Published online Mar 21, 2021. doi: 10.3748/wjg.v27.i11.1101
Peer-review started: November 20, 2020
First decision: December 17, 2020
Revised: January 7, 2021
Accepted: February 11, 2021
Article in press: February 11, 2021
Published online: March 21, 2021
China is one of the leading countries for hepatitis B virus (HBV) prevalence, but most chronic hepatitis B (CHB) patients do not receive standardized antiviral therapy. There are few relevant reports addressing the outcomes of the large number of CHB patients who do not receive antiviral therapy.
The purpose of this study was to provide clinical evidence on the outcomes of CHB patients without antiviral treatment and evaluate the efficacy of antiviral therapy in the development and progression of CHB.
To observe the outcomes of long-term follow-up of patients with CHB without antiviral treatment.
This study included 362 patients with CHB and 96 with hepatitis B cirrhosis, without antiviral treatment and with only hepatoprotective and anti-inflammatory treatment in 1993-1998. The median follow-up period was 10 and 7 years, respectively. A total of 203 CHB and 129 hepatitis B cirrhosis patients receiving antiviral therapy were selected as the control groups. The median follow-up period was 8 and 7 years, respectively. Kaplan–Meier curves were used to analyze the cumulative incidence of hepatocellular carcinoma (HCC), and the Cox regression model was used to analyze the risk factors of HCC.
Among the patients in the non-antiviral group, 16.9% showed spontaneous decreases in HBV DNA to undetectable levels, and 32.8% showed hepatitis B e antigen (HBeAg) seroconversion. In the antiviral group, 87.2% of patients had undetectable HBV DNA, and 52% showed HBeAg seroconversion. Among CHB and hepatitis B cirrhosis patients, the cumulative incidence rates of HCC were 14.9% and 53.1%, respectively, in the non-antiviral group, and were 10.7% and 31.9%, respectively, in the antiviral group. There was no difference between the two groups CHB, but there was a difference between the groups with hepatitis B cirrhosis. The cumulative incidence rates of HCC were 1.6% and 22.3% in the groups with and without spontaneous HBeAg seroconversion, respectively. The incidence rates of HCC among patients with and without spontaneous declines in HBV DNA to undetectable levels were 1.6% and 19.1%, respectively. There was no difference in the cumulative incidence of HCC between the two groups with drug-resistant CHB, but there was a significant difference between the two groups with cirrhosis. The Cox regression model was used for regression of the corrected REACH-B score, and alanine aminotransferase > 400 U/L, history of diabetes, and family history of liver cancer were risk factors for HCC in men aged > 40 years. Multifactor analysis showed that a family history of HCC among men was a risk factor for HCC.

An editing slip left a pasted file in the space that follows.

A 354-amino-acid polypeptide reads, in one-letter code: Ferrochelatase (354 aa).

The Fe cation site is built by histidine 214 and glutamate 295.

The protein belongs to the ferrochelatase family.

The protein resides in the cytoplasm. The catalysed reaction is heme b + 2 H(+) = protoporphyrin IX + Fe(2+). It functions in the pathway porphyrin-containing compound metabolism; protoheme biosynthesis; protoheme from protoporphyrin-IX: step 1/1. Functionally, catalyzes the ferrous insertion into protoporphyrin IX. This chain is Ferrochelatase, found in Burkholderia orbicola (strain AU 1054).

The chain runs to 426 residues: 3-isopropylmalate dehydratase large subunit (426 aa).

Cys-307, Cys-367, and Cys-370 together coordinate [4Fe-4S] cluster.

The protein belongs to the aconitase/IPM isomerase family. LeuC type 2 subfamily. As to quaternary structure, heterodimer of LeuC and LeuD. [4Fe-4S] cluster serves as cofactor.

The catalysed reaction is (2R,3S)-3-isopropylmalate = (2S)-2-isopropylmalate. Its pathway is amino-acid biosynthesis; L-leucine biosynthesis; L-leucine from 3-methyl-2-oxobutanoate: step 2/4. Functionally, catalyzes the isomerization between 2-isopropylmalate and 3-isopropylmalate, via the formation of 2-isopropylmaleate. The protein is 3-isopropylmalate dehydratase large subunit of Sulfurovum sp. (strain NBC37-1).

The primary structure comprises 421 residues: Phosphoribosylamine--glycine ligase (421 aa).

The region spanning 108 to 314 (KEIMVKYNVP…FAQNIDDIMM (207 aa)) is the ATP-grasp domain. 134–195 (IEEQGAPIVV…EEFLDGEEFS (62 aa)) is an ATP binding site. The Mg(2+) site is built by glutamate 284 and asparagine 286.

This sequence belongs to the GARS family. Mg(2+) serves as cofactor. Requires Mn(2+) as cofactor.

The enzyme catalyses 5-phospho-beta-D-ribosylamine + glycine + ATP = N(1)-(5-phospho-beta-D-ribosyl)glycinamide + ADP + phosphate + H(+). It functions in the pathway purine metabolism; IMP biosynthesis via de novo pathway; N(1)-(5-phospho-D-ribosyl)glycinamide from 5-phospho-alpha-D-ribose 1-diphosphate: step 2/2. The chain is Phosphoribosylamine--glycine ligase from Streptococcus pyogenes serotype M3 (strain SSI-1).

Antiviral therapy and non-antiviral therapy with hepatoprotective and anti-inflammatory therapy both reduced the risk of HCC. Antiviral therapy may mask the spontaneous serological response of some patients during CHB.
Our study initially verified the outcomes of patients with CHB without antiviral treatment. The effect of early antiviral therapy on reducing the incidence of HCC cannot be overestimated. More evidence-based studies are needed to validate the relationship between HCC incidence and antiviral therapy.